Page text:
[Rule]-defined, specifically tailored summary judgment record before it").

Likewise, we will only consider "those [properly included] factual assertions"

on appeal. 

Kenney, 308 N.J. Super. at 573

; see also 

Lombardi, 207 N.J. at 549

(Rivera-Soto, J., dissenting) ("That limitation—that a summary judgment

determination is defined and limited by the summary judgment record—also

applies on appeal."). Therefore, in our review of the court's summary judgment

order, we limit our inquiry to, and rely solely on, the undisputed facts established

by the parties' Rule 4:46-2 statements.2 

Kenney, 308 N.J. Super. at 573

.


2
   In its opinion on the summary judgment motion, the court incorrectly made
findings of fact based on its review of documents, including deposition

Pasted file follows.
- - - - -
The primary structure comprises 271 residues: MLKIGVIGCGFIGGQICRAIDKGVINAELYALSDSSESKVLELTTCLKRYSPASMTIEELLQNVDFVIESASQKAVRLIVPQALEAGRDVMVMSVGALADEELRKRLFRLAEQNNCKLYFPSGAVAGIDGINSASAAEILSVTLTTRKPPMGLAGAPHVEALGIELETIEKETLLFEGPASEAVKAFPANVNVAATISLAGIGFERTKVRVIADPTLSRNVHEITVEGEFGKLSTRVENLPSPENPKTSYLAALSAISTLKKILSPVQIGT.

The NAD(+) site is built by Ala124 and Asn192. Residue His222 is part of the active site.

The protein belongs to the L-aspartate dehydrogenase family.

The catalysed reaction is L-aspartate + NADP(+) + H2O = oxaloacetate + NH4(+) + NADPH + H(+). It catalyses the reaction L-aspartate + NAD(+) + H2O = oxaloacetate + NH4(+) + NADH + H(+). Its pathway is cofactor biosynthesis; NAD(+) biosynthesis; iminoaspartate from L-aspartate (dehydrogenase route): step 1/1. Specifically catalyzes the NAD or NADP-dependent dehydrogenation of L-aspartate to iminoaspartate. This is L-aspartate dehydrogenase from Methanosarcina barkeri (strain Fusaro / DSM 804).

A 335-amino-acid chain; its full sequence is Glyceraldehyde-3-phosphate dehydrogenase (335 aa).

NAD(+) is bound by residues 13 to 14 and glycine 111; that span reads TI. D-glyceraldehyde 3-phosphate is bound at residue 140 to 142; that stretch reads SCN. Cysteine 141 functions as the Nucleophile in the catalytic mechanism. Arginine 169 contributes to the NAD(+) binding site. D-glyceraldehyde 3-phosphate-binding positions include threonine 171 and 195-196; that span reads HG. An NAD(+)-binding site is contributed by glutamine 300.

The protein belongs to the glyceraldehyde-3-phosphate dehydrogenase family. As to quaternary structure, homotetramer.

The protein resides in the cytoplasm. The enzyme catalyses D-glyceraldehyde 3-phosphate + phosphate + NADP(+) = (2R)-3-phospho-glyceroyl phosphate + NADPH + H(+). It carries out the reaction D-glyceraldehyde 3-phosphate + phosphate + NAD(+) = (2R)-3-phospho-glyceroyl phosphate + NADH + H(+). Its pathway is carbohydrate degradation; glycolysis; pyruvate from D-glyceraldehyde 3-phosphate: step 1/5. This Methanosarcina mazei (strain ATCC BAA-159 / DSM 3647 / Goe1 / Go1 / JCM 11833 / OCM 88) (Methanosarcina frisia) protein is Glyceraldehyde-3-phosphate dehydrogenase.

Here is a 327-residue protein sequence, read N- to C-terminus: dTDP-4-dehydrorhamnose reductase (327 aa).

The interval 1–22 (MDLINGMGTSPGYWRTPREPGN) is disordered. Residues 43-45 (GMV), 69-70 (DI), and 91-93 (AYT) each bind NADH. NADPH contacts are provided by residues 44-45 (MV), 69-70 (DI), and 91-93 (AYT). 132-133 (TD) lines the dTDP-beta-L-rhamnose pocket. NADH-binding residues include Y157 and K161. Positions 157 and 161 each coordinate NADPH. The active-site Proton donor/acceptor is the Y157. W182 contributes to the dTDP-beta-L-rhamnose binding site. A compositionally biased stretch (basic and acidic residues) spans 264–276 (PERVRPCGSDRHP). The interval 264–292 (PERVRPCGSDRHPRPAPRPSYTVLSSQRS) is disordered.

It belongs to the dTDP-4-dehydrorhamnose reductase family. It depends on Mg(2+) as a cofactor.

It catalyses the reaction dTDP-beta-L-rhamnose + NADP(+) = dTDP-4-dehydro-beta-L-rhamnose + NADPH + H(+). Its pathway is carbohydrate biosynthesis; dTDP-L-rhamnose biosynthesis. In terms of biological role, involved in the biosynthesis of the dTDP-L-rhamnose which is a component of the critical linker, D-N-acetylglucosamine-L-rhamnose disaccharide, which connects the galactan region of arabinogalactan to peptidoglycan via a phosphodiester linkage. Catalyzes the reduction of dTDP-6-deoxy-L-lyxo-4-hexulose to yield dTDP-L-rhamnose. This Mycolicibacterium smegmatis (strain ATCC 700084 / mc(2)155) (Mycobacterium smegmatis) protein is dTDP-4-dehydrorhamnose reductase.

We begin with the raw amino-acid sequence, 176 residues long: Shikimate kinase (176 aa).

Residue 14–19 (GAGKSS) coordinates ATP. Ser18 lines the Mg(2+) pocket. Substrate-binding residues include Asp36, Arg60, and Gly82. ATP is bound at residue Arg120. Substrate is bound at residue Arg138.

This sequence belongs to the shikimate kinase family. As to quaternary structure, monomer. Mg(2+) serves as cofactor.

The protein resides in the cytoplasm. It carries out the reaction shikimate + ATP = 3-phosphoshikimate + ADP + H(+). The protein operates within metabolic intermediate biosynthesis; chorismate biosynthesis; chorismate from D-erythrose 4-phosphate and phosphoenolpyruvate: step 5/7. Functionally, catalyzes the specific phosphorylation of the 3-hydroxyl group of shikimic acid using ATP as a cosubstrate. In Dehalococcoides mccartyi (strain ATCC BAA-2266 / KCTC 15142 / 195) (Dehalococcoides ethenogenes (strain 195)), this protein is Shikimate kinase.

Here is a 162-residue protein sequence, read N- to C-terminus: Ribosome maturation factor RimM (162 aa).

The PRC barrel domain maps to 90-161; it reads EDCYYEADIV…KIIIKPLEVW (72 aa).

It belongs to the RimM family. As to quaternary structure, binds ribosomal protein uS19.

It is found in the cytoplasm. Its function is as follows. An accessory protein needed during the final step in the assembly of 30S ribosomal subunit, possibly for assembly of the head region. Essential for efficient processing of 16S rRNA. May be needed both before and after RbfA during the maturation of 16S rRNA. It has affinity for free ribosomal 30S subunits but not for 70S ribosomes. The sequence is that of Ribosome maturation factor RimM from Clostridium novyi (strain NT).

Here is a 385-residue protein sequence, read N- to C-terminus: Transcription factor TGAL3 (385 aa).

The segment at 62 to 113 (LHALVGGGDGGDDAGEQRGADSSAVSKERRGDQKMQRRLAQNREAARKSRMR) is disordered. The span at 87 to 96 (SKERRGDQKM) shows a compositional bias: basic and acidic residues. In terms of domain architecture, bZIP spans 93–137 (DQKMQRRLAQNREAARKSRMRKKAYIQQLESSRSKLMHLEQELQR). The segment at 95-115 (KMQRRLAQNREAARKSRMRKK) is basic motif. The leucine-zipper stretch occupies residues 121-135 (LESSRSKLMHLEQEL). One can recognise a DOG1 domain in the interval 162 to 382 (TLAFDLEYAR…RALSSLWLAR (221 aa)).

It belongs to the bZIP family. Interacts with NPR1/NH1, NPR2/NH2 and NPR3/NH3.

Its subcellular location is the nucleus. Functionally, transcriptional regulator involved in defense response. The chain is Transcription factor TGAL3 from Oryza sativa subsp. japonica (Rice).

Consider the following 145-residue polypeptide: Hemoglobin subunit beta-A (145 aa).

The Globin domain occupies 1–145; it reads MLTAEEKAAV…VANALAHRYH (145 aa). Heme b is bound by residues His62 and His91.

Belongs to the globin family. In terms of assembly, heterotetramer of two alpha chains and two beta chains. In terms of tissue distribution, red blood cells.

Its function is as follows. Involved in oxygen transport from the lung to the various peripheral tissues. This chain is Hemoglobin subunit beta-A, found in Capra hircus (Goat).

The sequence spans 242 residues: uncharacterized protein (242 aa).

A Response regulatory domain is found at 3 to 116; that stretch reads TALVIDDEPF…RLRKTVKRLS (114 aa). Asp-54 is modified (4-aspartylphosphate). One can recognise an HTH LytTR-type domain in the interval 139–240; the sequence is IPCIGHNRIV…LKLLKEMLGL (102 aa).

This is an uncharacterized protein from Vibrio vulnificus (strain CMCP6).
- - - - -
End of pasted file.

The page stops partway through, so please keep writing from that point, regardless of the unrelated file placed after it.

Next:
A-2648-19
                                            6
      The parties' Rule 4:46-2 statements established that plaintiff began her

employment with defendant as a sales trainee on March 6, 2017. Michael

McErlean was defendant's general manager during plaintiff's short-lived

employment. At the time of the actions plaintiff claims violated the LAD,

defendant had an anti-harassment and anti-discrimination policy it provided to

employees, including plaintiff. The employees, including plaintiff, were also

tested on the policy. In pertinent part, the policy provided that if an employee

felt he or she was being sexually harassed, the employee was to contact Robert

Armstrong, who was defendant's Director of Security and Internal Investigations

and    was     responsible    for    investigating    harassment     complaints.

"When . . . Armstrong receives a complaint of sexual harassment, he interviews

the victim and then determines how to proceed in his investigation."




transcripts, that were appended to the motion papers, but the purported facts
found by the court were not included in the parties' Rule 4:46-2 statements.
Similarly, on appeal, the parties make factual assertions supported by citations